Arlington Heights residents pushing backyard chickens

  • Keeping chickens in suburban and urban settings is a growing trend, one expert told Arlington Heights residents this week.

    Keeping chickens in suburban and urban settings is a growing trend, one expert told Arlington Heights residents this week. Associated Press file photo

Updated 8/29/2012 10:25 PM

Some residents in Arlington Heights aren't taking no for an answer on backyard chickens and are circulating a petition to gain support.

After Matt Scallon's request for a henhouse was rejected by the village board in February, several other residents who are interested in housing chickens got together, hoping to get officials to change their minds.


Scallon and fellow resident Mary Green are working to get 200 signatures onto a petition. Their proposal is that the village allow five families in town to have backyard chickens for a three-year trial period.

Scallon said he also plans this fall to appeal the rejection of his henhouse.

In February, Trustees Mike Sidor and Carol Blackwood voted in favor of Scallon's henhouse. Other trustees, however, were concerned about noise, odors, the potential to attract predators and even disease.

Jennifer Murtoff, an urban chicken consultant in Chicago, testified on Scallon's behalf in February and spoke Monday at an educational meeting for about 60 interested residents at the Arlington Heights Library.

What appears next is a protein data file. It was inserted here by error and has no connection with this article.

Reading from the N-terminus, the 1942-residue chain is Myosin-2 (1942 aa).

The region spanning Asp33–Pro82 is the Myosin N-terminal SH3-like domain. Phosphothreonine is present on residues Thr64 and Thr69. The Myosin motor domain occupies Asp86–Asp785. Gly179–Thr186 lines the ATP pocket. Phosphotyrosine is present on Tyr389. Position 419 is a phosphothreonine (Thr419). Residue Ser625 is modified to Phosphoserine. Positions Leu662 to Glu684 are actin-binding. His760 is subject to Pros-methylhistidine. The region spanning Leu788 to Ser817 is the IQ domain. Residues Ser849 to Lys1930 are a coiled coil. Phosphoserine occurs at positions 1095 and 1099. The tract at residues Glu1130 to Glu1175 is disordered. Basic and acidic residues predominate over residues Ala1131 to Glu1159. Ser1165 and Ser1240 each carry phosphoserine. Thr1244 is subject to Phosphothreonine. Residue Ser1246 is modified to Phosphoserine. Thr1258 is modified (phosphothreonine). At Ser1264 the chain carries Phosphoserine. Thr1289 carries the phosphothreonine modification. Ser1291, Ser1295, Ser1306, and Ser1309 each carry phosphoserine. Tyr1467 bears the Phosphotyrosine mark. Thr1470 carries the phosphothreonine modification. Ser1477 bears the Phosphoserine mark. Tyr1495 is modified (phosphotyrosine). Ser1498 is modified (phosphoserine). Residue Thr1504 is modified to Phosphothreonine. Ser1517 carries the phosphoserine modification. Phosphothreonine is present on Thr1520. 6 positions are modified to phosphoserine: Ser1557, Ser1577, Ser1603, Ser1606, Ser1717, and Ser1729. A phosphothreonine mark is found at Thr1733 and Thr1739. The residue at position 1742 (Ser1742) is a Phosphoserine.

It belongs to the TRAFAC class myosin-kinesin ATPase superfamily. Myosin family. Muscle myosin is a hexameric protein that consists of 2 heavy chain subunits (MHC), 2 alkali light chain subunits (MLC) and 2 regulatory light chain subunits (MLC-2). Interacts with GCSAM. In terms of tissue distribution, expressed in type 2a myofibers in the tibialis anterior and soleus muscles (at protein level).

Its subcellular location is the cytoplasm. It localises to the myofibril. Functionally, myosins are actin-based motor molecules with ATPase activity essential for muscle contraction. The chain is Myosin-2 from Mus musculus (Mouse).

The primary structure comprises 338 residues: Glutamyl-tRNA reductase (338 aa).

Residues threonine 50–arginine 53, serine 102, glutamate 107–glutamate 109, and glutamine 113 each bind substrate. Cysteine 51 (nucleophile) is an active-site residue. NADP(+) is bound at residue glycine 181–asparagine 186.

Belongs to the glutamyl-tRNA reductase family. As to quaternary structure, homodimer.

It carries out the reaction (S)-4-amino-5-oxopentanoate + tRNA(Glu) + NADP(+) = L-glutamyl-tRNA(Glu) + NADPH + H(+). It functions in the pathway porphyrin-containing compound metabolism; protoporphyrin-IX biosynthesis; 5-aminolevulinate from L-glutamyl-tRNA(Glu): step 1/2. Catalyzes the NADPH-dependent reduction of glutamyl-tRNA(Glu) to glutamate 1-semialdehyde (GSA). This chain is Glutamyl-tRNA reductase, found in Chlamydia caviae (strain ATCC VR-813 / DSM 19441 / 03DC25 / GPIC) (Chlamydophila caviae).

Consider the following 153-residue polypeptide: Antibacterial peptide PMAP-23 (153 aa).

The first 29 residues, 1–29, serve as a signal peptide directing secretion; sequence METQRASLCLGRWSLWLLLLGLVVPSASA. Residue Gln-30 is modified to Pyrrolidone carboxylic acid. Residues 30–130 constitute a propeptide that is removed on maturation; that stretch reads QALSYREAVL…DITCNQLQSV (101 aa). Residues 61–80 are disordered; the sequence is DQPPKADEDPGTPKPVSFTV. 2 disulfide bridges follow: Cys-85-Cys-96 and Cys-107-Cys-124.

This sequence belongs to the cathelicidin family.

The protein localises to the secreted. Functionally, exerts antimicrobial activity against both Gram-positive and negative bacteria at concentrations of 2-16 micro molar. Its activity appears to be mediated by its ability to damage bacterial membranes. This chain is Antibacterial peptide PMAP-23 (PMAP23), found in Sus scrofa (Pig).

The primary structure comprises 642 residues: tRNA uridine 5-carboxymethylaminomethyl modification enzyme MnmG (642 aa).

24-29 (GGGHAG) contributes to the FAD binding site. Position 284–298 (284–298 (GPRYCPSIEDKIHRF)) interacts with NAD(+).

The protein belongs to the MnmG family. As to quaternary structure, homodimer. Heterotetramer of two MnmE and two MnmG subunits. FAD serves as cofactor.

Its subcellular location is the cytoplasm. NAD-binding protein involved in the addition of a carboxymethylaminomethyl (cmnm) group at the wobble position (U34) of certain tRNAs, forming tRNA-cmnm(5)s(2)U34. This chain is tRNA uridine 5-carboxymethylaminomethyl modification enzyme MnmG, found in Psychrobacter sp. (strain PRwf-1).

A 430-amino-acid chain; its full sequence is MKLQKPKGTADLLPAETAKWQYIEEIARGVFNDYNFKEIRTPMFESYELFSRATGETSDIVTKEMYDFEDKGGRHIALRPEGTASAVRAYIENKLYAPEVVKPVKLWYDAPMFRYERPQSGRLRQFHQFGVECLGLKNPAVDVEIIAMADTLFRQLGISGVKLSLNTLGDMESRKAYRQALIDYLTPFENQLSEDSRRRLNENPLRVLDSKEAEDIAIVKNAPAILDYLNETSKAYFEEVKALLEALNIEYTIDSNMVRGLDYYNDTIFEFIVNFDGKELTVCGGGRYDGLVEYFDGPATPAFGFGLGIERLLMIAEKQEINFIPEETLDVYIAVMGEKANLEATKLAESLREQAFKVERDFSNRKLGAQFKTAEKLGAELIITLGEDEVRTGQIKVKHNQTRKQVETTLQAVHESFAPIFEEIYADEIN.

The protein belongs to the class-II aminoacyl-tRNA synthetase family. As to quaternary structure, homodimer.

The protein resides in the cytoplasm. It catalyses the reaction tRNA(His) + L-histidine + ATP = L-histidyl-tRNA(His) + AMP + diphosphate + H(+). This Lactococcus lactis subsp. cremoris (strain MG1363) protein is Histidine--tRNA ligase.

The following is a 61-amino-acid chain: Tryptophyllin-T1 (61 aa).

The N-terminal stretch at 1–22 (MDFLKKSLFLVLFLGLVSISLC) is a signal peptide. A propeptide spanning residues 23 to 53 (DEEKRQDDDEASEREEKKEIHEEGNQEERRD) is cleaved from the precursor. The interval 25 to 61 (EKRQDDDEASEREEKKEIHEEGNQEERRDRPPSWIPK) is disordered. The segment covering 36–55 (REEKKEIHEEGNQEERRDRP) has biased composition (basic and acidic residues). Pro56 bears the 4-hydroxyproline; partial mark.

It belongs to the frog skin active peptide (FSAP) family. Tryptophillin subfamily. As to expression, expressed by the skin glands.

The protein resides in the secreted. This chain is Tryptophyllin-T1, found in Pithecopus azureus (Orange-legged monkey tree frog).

"I've seen very positive examples of chicken-keeping in suburban and urban settings," she said. "It's a lot of fun to go out and gather eggs from your own backyard hens.

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"People want to feel closer to their food supply now. It's a growing trend."

It's mostly about learning, said Hank Zabowski, who has three young boys.

"From an educational standpoint, for them to see where food comes from and have a little more responsibility with their pets would be good," Zabowski said.

He said his family already has snakes and lizards for pets, and he doesn't see how chickens are that much more extraordinary.

"I didn't even think about the fact that you'd need to have a permit; it's a bird," he said.

Zabowski said he plans to file a request for a variance in the next few weeks, though he expects it will be turned down as Scallon's was in February.

"I understand some of the issues or concerns people have, but the village board can put some restrictions on it -- about keeping it clean or fitting the aesthetics of the neighborhood," he said.

"I wouldn't want a dirty chicken coop in my neighborhood either. We all want our properties to look nice."

Suburbs that allow backyard chickens include Batavia, Cary, Evanston, Lombard, Oak Park and Naperville.

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